Anyway, this is where we start, and unfortunately, this is also where another problem of this sequel lies: between this and the first part, the whole story is wholly inconsequential. In terms of the Parrs as well as the whole society, both movies start and end in the same points. Either one of them could have never happened at all. The Supers (not only the Parrs) have to fight the same fight we’ve seen them facing in the original, and while I like the Screenslaver’s plan and motivation (even though the plot might have been a little too easy for me to see through, which I accept because it’s still a movie for kids and for them it might be just convoluted enough to be surprising), I still believe it would make for a better movie if some time was allowed to pass between the stories. Maybe not 14 years, as in real life, but I’d prefer the Incrediverse at the beginning of part 2 to be where it’s at in the end of it.
Another problem that stems from this decision is the sheer amount of plot showing up on screen. Aside from the Super-PR plot and the new villain we still have continuations of all the threads from part one: the Parr family dynamic, Violet’s boy problems, the Supers Relocation Program, Jack Jack’s powers… Some of them were played out pretty well (the working mom vs stay at home dad theme), while some were lacking (Jack Jack is there obviously just for the youngest and as an excuse for Edna Mode to show up again, who is always welcome even if her scene is almost exactly the same as in part one), and my favorite unexplored area from part one (who is Mirage and what are her powers?) was sadly absent.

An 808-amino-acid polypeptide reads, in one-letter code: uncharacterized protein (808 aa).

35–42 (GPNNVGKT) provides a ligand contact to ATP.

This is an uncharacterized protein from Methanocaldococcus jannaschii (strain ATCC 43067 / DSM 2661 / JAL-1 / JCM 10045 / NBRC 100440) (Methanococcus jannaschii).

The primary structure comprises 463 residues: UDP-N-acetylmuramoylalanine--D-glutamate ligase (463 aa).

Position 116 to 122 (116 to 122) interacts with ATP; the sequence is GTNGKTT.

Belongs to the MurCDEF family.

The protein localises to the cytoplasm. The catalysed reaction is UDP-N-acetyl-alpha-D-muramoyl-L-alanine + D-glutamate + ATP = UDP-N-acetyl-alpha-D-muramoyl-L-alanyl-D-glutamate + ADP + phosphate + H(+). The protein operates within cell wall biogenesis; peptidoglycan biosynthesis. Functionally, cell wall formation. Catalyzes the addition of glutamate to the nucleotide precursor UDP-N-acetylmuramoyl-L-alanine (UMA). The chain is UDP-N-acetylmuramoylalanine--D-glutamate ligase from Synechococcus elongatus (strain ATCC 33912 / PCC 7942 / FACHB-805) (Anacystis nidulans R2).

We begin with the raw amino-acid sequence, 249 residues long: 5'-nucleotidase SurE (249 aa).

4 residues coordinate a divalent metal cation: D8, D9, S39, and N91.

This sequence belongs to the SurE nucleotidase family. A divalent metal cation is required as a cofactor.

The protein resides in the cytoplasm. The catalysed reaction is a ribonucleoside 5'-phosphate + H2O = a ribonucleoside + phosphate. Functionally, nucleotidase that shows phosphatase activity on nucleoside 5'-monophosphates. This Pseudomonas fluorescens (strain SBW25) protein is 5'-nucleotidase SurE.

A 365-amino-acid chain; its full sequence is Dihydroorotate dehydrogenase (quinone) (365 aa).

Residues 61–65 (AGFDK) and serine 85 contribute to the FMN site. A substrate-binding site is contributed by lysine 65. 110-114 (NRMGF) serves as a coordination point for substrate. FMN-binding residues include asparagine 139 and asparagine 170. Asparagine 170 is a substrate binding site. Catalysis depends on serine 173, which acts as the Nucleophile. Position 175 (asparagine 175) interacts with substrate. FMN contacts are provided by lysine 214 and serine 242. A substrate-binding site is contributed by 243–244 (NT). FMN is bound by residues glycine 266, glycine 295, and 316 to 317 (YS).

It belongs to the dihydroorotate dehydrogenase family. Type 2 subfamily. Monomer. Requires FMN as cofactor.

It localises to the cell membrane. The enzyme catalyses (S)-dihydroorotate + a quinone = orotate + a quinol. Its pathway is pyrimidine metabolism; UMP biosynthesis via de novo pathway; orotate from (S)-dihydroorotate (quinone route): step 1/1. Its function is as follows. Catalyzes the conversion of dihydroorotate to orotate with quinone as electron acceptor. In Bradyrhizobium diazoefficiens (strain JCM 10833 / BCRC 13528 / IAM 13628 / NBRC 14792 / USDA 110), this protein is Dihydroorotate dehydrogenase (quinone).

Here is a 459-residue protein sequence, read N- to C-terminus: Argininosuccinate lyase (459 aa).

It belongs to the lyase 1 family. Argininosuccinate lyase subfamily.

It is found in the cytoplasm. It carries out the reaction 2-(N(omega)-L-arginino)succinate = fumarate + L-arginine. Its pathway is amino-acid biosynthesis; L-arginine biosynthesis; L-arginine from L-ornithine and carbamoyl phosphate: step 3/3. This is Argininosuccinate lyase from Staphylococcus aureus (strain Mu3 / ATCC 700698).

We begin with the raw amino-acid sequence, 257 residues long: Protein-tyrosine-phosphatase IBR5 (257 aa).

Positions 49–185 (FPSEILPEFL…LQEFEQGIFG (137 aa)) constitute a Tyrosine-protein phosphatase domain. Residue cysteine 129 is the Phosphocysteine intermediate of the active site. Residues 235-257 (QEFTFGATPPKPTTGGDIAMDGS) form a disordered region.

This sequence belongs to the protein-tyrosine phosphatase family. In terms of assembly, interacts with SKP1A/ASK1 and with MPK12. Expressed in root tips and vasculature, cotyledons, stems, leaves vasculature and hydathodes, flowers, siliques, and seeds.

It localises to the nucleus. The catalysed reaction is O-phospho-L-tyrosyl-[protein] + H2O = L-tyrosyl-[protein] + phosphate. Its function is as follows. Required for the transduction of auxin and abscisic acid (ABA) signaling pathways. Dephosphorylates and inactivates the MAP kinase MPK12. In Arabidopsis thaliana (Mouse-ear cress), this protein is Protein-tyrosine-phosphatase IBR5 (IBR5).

There is just too much happening throughout the movie and if some time was allowed to pass, some of these weaker themes might have been already resolved off-screen (or in a Pixar short, why not – the JackJack scenes from one were relocated to one as well) and we could have been given some new, better ones instead. As it is, while it’s still a good movie and a ton of fun, it mostly feels like a soft reboot of the “Force Awakens” kind: an old movie remade anew, to remind us what the Incredibles are about before showing us some new content. Hopefully we won’t have to wait another 14 years for that to happen.
PS. Don’t even start the whole Randian view of the Incrediverse philosophy. I could list all the differences in the world, but we need to look no further that the fact that the Supers are not arrogant assholes. And before you say anything about Syndrome just being “a genius inventor wanting to sell his toys” and the Supers destroying him out of jealousy, need I remind you that he’s a murderous psycho and we only wanted to sell the stuff AFTER he had some world-dominating fun with it? Who’s Randian in all that? And the topic of him and Dash Parr articulating the same sentiment of “if everyone is special then no one is” could be a great topic for an actual good sequel. Agan, sooner, please.